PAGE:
Soccer Fever

I heard Plymouth Argyle move into fourth place in the League Chamionship in England on BBC Radio Devon.  They beat Sunderland by one goal to nil and to hear the commentator you’d have thought that they had repelled the Germans from the beaches of Normandy rather than won a soccer game.

In England there is a national depression because England failed to qualify for the European Championships by losing to the Croatians last week.  Although I was embarassed by the failure of the English squad to perform I was not wearing black or calling for the manager’s head on a platter.

My attentions are focused on a sick old man who broke his hip.  He used to be my team’s most loyal fan as I wheeled him to our games in a wheelchair each week.  Now he is in rehabilitation and his cerebral palsey is preventing him from making progress toward recovery.  We have a meeting on Tuesday which will decide his future.  Do we put him in a home?  My father-in-law has been our responsibility for a couple of years, and we have enjoyed sharing a house with him and his wife.  The question of his health seems to put sport into perspective. Will the Bears qualify for the playoffs?  Will Argyle get promoted into the Premiership?  Will my father-in-law ever be free of pain?

What do we value?  What are we thinking about?  What grabs our emotions and occupies our time?

About Plymothian

I teach at Moody Bible Institute in Chicago. My interests include education, biblical studies, and spiritual formation. I have been married to Kelli since 1998 and we have two children, Daryl and Amelia. For recreation I like to run, play soccer, play board games, read and travel.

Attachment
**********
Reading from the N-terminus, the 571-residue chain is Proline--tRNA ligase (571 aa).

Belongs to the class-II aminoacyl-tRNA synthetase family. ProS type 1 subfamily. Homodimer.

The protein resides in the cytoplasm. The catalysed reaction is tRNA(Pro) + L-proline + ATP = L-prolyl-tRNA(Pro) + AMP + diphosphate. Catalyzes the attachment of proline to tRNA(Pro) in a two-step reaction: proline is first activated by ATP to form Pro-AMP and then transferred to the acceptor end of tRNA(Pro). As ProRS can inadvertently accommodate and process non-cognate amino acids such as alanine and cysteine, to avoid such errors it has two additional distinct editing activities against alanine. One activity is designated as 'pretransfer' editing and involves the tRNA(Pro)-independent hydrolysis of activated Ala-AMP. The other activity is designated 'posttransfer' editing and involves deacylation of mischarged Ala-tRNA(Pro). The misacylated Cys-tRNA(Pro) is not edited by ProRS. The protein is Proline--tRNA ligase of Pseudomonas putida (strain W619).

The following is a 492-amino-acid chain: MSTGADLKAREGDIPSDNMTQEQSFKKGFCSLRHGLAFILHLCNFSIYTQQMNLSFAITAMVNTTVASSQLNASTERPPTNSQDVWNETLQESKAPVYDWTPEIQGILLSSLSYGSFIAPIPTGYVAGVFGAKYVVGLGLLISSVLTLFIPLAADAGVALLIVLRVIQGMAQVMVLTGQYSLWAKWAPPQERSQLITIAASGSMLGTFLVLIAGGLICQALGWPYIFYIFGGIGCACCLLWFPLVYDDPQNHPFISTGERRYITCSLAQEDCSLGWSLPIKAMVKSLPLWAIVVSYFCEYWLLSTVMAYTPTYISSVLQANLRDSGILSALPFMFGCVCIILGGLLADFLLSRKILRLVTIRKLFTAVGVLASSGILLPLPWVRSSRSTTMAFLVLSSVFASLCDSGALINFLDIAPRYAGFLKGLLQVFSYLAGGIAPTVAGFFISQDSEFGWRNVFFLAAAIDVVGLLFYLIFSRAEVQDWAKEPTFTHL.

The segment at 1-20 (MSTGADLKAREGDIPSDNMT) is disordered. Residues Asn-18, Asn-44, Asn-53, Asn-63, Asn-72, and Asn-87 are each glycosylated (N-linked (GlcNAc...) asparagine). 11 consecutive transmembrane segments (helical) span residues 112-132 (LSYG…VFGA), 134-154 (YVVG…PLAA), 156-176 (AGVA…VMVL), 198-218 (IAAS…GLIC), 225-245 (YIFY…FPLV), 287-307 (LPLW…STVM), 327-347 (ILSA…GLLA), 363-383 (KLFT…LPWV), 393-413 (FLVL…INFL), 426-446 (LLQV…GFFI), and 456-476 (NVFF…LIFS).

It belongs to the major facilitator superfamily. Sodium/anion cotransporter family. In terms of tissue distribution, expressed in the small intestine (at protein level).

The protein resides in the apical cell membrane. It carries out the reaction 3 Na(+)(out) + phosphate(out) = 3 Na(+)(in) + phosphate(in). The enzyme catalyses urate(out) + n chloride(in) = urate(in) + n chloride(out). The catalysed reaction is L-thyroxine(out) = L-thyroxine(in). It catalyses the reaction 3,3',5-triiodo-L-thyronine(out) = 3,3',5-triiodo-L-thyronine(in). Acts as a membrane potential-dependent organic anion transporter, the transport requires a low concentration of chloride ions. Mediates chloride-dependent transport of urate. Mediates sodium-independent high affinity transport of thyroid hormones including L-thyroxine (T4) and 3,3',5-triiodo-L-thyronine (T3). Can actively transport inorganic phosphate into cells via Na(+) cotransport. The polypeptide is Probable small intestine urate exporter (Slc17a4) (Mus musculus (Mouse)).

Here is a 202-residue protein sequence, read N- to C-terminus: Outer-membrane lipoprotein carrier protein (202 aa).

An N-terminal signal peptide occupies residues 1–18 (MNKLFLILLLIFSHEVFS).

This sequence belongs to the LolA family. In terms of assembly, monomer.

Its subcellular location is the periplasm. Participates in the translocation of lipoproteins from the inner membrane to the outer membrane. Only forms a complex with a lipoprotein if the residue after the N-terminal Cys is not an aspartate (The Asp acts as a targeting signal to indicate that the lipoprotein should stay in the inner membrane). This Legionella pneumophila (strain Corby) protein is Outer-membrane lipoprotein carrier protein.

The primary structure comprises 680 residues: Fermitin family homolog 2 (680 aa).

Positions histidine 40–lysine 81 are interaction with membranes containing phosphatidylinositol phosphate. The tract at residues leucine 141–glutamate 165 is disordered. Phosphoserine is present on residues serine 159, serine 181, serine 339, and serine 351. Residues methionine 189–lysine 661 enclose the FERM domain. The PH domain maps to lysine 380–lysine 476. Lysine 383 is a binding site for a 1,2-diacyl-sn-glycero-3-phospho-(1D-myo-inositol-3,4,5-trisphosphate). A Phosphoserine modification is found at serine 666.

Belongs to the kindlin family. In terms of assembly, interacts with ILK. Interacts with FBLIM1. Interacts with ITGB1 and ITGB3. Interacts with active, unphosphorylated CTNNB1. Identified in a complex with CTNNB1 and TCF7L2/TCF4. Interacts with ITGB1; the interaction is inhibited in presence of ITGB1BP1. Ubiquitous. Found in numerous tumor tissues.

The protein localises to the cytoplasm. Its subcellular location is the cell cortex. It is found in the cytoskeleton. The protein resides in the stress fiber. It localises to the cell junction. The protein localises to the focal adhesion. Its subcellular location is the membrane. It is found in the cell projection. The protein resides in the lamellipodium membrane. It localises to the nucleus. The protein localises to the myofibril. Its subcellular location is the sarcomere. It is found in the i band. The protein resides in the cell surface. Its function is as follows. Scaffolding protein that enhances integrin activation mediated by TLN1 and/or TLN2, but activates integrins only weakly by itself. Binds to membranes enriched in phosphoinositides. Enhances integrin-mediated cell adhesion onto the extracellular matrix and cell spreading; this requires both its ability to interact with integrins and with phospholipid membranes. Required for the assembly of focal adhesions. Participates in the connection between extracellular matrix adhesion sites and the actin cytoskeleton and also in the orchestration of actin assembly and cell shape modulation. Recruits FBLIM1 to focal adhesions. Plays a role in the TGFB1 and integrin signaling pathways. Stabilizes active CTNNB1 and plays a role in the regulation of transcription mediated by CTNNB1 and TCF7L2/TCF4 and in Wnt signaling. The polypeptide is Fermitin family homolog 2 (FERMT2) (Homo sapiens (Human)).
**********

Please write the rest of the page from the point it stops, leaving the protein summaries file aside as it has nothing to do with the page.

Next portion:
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5 Responses to Soccer Fever

  1. rookie1987 says:

    People pour emotion, effort, money, and time into that which does not really matter which is kind of sad….. makes you wonder doesn’t it.
    Salt and Light

  2. This is from Pascal’s Pensees. He sums up why, in my opinion, most people get so wrapped up in sports, tv, movies, fiction, etc.  There are many things (not the least of which is death and suffering) that we would rather avoid…
    “The only thing that consoles us for our miseries is diversion, and yet this is the greatest of our miseries. For it is mainly what prevents us from thinking about ourselves, leading us imperceptibly to our ruin. Without it we would be bored, and this boredom would drive us to seek a more solid means of escape. But diversion amuses us and guides us imperceptibly to death.”

  3. I’ve heard the saying, “actions speak louder than words” before but your comments seem to put that in context for me. I was thinking how much time I spend watching sports and playing video games and surfing the internet, compared to things that matter. These things in the long run of life don’t matter at all. Why am I wasting my time thinking and doing things that don’t have any long term benefits? Time is something of value and I feel like I am taking it too lightly. I am only 20 years old and I can already see time slipping away. Do I really value video games? If I don’t why am I wasting my time with them.

  4. Life is valuable. . . .life- some would consider to be a gift while others would consider it to be a curse. . .but how we value our life will reflect how we will treat others…with care or without. . .i was always taught people over play. . . .America has twisted its foundation to be centered around entertainment and “fun”…games, sports, clothes. . .but really its the people inside America that are not able to stand because of no strong foundation. I don’t think it is wrong to go and whatch a game or to maybe spen time with your buddies while watchign a game. . .but placing it over another persons life is wrong.
    “The show must go on”……yes, if it must it must..but we have a choice to whatch it- i probably took that quote way out of context. . . .

  5. alexgoreham says:

    I remember when Moody’s president was going through a very hard, painful time with his back last year. He was in so much pain, that he had to take time off. When he came back he said that question that he asked himself over and over was, how do do ministry with so much pain? He did not ask why but how. I thought this was a very good thing.ALEX GOREHAM

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